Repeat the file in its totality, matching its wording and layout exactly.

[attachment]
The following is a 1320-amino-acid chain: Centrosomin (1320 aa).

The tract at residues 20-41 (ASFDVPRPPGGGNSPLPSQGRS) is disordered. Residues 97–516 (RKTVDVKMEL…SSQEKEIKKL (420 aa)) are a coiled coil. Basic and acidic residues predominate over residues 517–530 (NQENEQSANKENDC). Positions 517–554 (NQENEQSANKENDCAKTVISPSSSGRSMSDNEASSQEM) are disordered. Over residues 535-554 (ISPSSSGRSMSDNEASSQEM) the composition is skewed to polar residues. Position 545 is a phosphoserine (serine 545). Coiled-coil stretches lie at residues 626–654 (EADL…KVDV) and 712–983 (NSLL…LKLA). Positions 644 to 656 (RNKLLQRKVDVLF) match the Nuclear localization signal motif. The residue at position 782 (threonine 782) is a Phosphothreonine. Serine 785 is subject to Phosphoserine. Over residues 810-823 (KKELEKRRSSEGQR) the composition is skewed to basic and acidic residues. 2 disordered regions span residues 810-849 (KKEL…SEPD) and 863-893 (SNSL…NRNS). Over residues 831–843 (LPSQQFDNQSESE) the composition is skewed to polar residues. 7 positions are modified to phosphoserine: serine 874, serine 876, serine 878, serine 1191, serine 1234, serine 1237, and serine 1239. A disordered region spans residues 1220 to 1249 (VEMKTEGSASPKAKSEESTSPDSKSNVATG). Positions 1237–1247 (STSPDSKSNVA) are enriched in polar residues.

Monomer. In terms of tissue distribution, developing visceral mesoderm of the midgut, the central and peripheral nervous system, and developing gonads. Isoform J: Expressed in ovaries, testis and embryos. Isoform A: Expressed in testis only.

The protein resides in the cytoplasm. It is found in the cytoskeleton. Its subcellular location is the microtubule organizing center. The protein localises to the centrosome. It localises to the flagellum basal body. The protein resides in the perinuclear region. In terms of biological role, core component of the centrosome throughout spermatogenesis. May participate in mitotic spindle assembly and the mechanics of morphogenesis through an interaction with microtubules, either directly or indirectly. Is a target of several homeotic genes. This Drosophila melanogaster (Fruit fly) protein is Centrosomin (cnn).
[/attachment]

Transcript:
The following is a 1320-amino-acid chain: Centrosomin (1320 aa).

The tract at residues 20-41 (ASFDVPRPPGGGNSPLPSQGRS) is disordered. Residues 97–516 (RKTVDVKMEL…SSQEKEIKKL (420 aa)) are a coiled coil. Basic and acidic residues predominate over residues 517–530 (NQENEQSANKENDC). Positions 517–554 (NQENEQSANKENDCAKTVISPSSSGRSMSDNEASSQEM) are disordered. Over residues 535-554 (ISPSSSGRSMSDNEASSQEM) the composition is skewed to polar residues. Position 545 is a phosphoserine (serine 545). Coiled-coil stretches lie at residues 626–654 (EADL…KVDV) and 712–983 (NSLL…LKLA). Positions 644 to 656 (RNKLLQRKVDVLF) match the Nuclear localization signal motif. The residue at position 782 (threonine 782) is a Phosphothreonine. Serine 785 is subject to Phosphoserine. Over residues 810-823 (KKELEKRRSSEGQR) the composition is skewed to basic and acidic residues. 2 disordered regions span residues 810-849 (KKEL…SEPD) and 863-893 (SNSL…NRNS). Over residues 831–843 (LPSQQFDNQSESE) the composition is skewed to polar residues. 7 positions are modified to phosphoserine: serine 874, serine 876, serine 878, serine 1191, serine 1234, serine 1237, and serine 1239. A disordered region spans residues 1220 to 1249 (VEMKTEGSASPKAKSEESTSPDSKSNVATG). Positions 1237–1247 (STSPDSKSNVA) are enriched in polar residues.

Monomer. In terms of tissue distribution, developing visceral mesoderm of the midgut, the central and peripheral nervous system, and developing gonads. Isoform J: Expressed in ovaries, testis and embryos. Isoform A: Expressed in testis only.

The protein resides in the cytoplasm. It is found in the cytoskeleton. Its subcellular location is the microtubule organizing center. The protein localises to the centrosome. It localises to the flagellum basal body. The protein resides in the perinuclear region. In terms of biological role, core component of the centrosome throughout spermatogenesis. May participate in mitotic spindle assembly and the mechanics of morphogenesis through an interaction with microtubules, either directly or indirectly. Is a target of several homeotic genes. This Drosophila melanogaster (Fruit fly) protein is Centrosomin (cnn).